You’ve decided what items of clothing, shoes, accessories, and so on, to move on. Fantastic – that will feel quite cathartic. The next step is to ensure your transition to stall is smooth (aka stress-free) and doesn’t undo all the great feelings that come with having made some amazing progress.

The difference between a smooth bump in or a struggle-start can affect how you feel as the market doors open on your big day.

Over the years, I’ve observed stallholders arriving at market venues and setting up. I’ve also been that person myself on countless occasions. It’s fabulous to watch as stallholders create their space, their collections coming to life with colour, texture and frivolity. But it can also be painful to see some struggle, traipsing multiple times to and fro from their cars – weighed down with an eclectic mix of stuffed bags, random items, boxes, and bits and bobs piled high in their arms. No rhyme or reason to the whole affair. Why does it matter, one may ask? It can.

The difference between a smooth bump in or a struggle-start can affect how you feel as the market doors open on your big day. If you’re exhausted and feeling under the pump before the day kicks off, or you feel like your stall’s not quite ready as the doors open, this invariably shows on your face.  It can also have you not coping with the small hiccups (realistically, there are bound to be a couple). And, this can then go on to affect your market experience – which is a shame, as your market day ought to be great fun! There’s absolutely no need to spin out of control.

So, how do you breeze through to market day setup like a pro?
It’s tempting to start off with the usual and irritatingly obvious first tip – Be Prepared! But I won’t because this may mean very little and can be equally stress-inducing if you don’t quite know where to begin.

One:Taming your pile of clothes
Hang as many clothes as possible. Choose hangers that won’t let your clothes slide off in transit. Displaying quality items on a rack is appreciated by shoppers who want to see what you’ve got at a glance.

If you are selling items at individual prices, label everything before the day. Your customers will generally be more comfortable knowing the price without needing to ask. This also gives them a starting point to bargain with you. Choose labels that are least likely to fall off or come unstuck in transit. Safety pins and jute through hole-punched cardboard works wonders.

If you’re hanging clothes in price brackets, tie grouped hangers together or place each group in the car so they’re easily identifiable at your destination. Make your signage at home so it’s one less thing to have to prepare before the doors open.

Sort loose items into $5, $10 and $15 lots (or whatever prices work for you). Again, prepare any and all signage at home.

Place these items into individual containers – ideally whatever you’re going to display them in on the day. Or, if they’re being displayed on a table, place them in individually marked containers ready to unpack efficiently.
Look cool, calm and collected (even if you don’t feel it)!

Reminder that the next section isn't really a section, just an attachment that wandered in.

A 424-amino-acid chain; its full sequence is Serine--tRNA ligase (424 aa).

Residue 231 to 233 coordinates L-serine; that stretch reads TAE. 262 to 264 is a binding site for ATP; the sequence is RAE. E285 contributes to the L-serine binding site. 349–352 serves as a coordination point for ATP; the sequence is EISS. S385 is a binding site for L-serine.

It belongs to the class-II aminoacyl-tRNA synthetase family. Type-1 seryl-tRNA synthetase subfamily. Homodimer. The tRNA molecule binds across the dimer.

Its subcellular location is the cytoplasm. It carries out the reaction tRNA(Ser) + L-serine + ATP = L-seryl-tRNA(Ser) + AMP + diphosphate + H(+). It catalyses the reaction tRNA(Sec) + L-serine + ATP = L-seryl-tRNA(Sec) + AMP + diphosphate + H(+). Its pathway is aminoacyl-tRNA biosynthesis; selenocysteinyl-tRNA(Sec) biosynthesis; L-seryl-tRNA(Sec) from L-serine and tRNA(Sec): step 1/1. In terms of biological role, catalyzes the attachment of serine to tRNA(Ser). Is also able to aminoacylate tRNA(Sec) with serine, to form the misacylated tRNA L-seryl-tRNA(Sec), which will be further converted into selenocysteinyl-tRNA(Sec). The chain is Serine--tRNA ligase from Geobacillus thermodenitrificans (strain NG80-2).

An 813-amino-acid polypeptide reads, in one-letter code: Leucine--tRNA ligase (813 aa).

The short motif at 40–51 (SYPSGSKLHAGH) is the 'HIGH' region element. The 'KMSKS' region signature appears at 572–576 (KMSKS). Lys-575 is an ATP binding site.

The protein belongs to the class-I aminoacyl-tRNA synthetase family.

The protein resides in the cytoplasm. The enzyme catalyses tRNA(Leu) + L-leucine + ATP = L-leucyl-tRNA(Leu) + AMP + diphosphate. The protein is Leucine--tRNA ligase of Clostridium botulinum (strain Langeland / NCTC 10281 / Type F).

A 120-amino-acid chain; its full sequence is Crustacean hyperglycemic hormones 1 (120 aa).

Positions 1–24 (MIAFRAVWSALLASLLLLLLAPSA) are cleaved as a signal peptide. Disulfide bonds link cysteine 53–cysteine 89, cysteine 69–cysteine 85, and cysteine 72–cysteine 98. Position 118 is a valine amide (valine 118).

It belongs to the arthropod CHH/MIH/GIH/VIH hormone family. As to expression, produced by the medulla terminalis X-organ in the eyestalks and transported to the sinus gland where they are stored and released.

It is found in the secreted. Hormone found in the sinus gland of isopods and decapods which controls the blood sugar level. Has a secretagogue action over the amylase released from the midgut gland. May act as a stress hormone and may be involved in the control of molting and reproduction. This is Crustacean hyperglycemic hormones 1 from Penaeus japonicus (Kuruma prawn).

Two: Getting clothes from A to B
a) Clothes on hangers can be placed in a suitcase or simply laid in the back of a car (wrap in cloth such as a sheet to protect if necessary)
b) Place containers of other items in next, and to one side if possible.
c) Locate your rack, table and props in the car so they’re first out.

Three: The 30-minute setup
Check in with the market organiser and find your spot. Whilst you’ll have selected your stall off the venue floor plan and may know roughly where it is, it’s advisable to check in just in case it’s been moved for any reason and you want to avoid wasting energy moving your gear from place to place! Your name will be on the chair in your space.

Unload and set up your rack, table and props first. If you need to move a car away from the venue straightaway, set up racks as you bring them in and then hang all your clothes straight onto the racks (in price groupings if that’s how they’re sorted) as part of the unloading. This avoids double handling. Finally bring in your boxes of accessories, etc.

Now have some fun shifting your props around in your spot until you feel you’ve made the best use of your space whilst being mindful of, and even complementing, your neighbours’ display.

If accessories etc are in pre-labelled containers display them ready to go. If not, place containers to one side (such as under your table) for now. Remember that preloved clothing markets are primarily about the clothing so think an 80:20 or 90:10 ration of clothing to accessories.

If you are grouping your hung clothes into price brackets, do this now if you couldn’t earlier and attach your previously made signage, accordingly.

If all your hung clothes are labelled, they’re done and ready for market opening. Now relax…you’re in control and looking ready.

Make sure your money belt is on and full of some coinage. You want to be well ready to accept those sales!

Four: The home straight
The last bit can be done at your leisure and it won’t matter too much if the market opens and shoppers are looking because they have a fab rack of labelled items to check out already, and possibly self-explained containers on tables to rummage through.Give yourself a mental high-five as you’re all set with change in your money belt and looking cool, calm and collected!

If you’re unpacking loose items do this now, and place related signage as you go.

Five: Finishing touches
Finally, have fun dressing your props (mannequin etc.) and laying out smaller items like jewellery, shoes, belts, bags and hats.

This can all take less that 30 minutes. Believe me, I’ve got it down to 20, tops!